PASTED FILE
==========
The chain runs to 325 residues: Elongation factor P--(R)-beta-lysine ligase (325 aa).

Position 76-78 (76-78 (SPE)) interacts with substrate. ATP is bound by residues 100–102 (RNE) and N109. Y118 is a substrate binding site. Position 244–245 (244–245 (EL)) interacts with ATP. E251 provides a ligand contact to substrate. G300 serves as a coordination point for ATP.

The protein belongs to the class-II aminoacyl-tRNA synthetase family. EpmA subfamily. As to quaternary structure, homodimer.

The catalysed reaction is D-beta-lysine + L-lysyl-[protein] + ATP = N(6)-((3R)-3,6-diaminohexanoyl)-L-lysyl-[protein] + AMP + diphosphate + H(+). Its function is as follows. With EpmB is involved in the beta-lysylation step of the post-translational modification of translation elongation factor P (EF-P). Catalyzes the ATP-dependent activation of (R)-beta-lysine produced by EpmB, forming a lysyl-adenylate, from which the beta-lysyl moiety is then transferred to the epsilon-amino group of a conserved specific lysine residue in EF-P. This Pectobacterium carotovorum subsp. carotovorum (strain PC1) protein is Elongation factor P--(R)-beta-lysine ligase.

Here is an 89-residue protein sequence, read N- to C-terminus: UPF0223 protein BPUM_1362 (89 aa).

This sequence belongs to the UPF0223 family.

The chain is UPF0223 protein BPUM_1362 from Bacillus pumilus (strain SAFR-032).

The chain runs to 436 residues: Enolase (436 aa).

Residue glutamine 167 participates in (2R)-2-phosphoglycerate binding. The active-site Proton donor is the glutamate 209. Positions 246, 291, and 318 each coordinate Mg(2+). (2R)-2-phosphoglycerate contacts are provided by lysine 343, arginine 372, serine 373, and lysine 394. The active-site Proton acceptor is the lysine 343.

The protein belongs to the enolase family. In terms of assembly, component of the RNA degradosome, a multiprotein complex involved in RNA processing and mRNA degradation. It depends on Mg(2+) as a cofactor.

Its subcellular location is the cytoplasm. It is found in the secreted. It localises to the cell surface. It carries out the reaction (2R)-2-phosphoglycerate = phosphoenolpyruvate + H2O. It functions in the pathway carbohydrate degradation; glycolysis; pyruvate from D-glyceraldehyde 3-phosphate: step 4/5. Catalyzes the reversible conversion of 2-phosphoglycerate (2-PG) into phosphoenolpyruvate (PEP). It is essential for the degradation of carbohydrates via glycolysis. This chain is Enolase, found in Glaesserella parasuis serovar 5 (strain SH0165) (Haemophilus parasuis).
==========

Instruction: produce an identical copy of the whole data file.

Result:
The chain runs to 325 residues: Elongation factor P--(R)-beta-lysine ligase (325 aa).

Position 76-78 (76-78 (SPE)) interacts with substrate. ATP is bound by residues 100–102 (RNE) and N109. Y118 is a substrate binding site. Position 244–245 (244–245 (EL)) interacts with ATP. E251 provides a ligand contact to substrate. G300 serves as a coordination point for ATP.

The protein belongs to the class-II aminoacyl-tRNA synthetase family. EpmA subfamily. As to quaternary structure, homodimer.

The catalysed reaction is D-beta-lysine + L-lysyl-[protein] + ATP = N(6)-((3R)-3,6-diaminohexanoyl)-L-lysyl-[protein] + AMP + diphosphate + H(+). Its function is as follows. With EpmB is involved in the beta-lysylation step of the post-translational modification of translation elongation factor P (EF-P). Catalyzes the ATP-dependent activation of (R)-beta-lysine produced by EpmB, forming a lysyl-adenylate, from which the beta-lysyl moiety is then transferred to the epsilon-amino group of a conserved specific lysine residue in EF-P. This Pectobacterium carotovorum subsp. carotovorum (strain PC1) protein is Elongation factor P--(R)-beta-lysine ligase.

Here is an 89-residue protein sequence, read N- to C-terminus: UPF0223 protein BPUM_1362 (89 aa).

This sequence belongs to the UPF0223 family.

The chain is UPF0223 protein BPUM_1362 from Bacillus pumilus (strain SAFR-032).

The chain runs to 436 residues: Enolase (436 aa).

Residue glutamine 167 participates in (2R)-2-phosphoglycerate binding. The active-site Proton donor is the glutamate 209. Positions 246, 291, and 318 each coordinate Mg(2+). (2R)-2-phosphoglycerate contacts are provided by lysine 343, arginine 372, serine 373, and lysine 394. The active-site Proton acceptor is the lysine 343.

The protein belongs to the enolase family. In terms of assembly, component of the RNA degradosome, a multiprotein complex involved in RNA processing and mRNA degradation. It depends on Mg(2+) as a cofactor.

Its subcellular location is the cytoplasm. It is found in the secreted. It localises to the cell surface. It carries out the reaction (2R)-2-phosphoglycerate = phosphoenolpyruvate + H2O. It functions in the pathway carbohydrate degradation; glycolysis; pyruvate from D-glyceraldehyde 3-phosphate: step 4/5. Catalyzes the reversible conversion of 2-phosphoglycerate (2-PG) into phosphoenolpyruvate (PEP). It is essential for the degradation of carbohydrates via glycolysis. This chain is Enolase, found in Glaesserella parasuis serovar 5 (strain SH0165) (Haemophilus parasuis).